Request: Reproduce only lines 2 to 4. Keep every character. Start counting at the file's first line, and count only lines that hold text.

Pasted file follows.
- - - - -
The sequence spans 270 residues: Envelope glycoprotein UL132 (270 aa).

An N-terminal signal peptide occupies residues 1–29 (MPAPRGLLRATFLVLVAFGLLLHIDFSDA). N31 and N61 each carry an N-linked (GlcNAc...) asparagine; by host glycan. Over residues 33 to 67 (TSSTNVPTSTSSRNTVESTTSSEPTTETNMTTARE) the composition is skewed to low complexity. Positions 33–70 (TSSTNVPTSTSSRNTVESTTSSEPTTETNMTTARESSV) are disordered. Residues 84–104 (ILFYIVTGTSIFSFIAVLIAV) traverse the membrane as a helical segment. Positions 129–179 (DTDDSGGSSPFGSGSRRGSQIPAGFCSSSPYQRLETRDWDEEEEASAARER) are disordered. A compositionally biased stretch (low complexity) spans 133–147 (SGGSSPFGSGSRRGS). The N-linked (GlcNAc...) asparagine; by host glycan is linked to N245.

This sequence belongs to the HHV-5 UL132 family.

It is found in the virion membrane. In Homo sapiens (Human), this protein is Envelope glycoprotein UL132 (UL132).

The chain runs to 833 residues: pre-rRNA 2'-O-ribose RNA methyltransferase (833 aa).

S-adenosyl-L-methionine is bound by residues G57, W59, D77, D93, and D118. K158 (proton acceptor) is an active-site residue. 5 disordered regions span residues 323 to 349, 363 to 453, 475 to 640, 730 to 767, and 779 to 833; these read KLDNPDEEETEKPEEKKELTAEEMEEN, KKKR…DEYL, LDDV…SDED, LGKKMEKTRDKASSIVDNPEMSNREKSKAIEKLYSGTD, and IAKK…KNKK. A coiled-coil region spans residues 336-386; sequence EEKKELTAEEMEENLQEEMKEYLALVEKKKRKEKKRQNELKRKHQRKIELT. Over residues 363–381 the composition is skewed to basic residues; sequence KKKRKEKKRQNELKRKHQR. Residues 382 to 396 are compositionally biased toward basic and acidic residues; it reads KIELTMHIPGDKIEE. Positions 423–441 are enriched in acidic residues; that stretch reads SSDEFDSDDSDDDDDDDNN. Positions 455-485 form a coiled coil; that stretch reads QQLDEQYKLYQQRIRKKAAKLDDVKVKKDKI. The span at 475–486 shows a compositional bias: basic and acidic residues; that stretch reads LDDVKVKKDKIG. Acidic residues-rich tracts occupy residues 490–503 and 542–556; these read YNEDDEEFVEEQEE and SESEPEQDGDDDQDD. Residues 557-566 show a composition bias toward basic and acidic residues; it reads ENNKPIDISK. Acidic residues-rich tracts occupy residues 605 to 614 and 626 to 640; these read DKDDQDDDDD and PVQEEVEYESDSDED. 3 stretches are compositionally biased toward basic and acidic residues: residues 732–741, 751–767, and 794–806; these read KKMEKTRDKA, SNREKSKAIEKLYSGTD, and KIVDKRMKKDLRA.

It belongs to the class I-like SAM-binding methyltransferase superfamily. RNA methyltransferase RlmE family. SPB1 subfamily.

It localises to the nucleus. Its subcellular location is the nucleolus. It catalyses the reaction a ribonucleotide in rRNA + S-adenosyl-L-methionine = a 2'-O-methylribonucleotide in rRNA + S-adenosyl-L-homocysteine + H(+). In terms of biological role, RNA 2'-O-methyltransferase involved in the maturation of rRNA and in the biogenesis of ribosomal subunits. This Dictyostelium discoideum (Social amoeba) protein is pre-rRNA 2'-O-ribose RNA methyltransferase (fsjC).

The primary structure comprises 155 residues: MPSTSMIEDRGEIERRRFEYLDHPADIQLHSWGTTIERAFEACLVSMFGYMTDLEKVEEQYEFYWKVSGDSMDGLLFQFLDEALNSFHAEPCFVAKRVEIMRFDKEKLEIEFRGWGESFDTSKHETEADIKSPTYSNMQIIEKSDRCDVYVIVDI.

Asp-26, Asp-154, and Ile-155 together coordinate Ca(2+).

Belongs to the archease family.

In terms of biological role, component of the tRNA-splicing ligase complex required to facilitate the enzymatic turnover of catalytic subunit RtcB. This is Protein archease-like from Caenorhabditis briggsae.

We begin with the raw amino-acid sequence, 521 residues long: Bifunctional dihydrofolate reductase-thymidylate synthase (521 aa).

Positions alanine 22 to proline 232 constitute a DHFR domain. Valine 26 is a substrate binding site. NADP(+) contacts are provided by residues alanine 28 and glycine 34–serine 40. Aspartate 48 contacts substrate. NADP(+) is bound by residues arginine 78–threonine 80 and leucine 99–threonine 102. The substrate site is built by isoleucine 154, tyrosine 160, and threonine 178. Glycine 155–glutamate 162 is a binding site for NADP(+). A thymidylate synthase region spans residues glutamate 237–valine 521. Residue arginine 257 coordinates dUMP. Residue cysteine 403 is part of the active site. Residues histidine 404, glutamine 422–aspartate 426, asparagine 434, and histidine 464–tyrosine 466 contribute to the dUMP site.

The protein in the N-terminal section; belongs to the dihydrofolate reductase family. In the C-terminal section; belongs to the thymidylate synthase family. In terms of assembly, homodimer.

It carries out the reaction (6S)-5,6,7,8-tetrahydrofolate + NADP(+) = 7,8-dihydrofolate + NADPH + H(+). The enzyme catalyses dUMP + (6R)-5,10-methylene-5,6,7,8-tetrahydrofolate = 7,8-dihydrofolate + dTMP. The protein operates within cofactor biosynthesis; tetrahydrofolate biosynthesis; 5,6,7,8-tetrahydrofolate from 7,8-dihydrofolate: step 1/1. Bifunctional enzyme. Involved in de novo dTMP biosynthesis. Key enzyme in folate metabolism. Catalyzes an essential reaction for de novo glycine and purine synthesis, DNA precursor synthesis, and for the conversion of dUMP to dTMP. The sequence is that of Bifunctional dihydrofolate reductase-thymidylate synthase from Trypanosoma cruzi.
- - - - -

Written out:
An N-terminal signal peptide occupies residues 1–29 (MPAPRGLLRATFLVLVAFGLLLHIDFSDA). N31 and N61 each carry an N-linked (GlcNAc...) asparagine; by host glycan. Over residues 33 to 67 (TSSTNVPTSTSSRNTVESTTSSEPTTETNMTTARE) the composition is skewed to low complexity. Positions 33–70 (TSSTNVPTSTSSRNTVESTTSSEPTTETNMTTARESSV) are disordered. Residues 84–104 (ILFYIVTGTSIFSFIAVLIAV) traverse the membrane as a helical segment. Positions 129–179 (DTDDSGGSSPFGSGSRRGSQIPAGFCSSSPYQRLETRDWDEEEEASAARER) are disordered. A compositionally biased stretch (low complexity) spans 133–147 (SGGSSPFGSGSRRGS). The N-linked (GlcNAc...) asparagine; by host glycan is linked to N245.

This sequence belongs to the HHV-5 UL132 family.

It is found in the virion membrane. In Homo sapiens (Human), this protein is Envelope glycoprotein UL132 (UL132).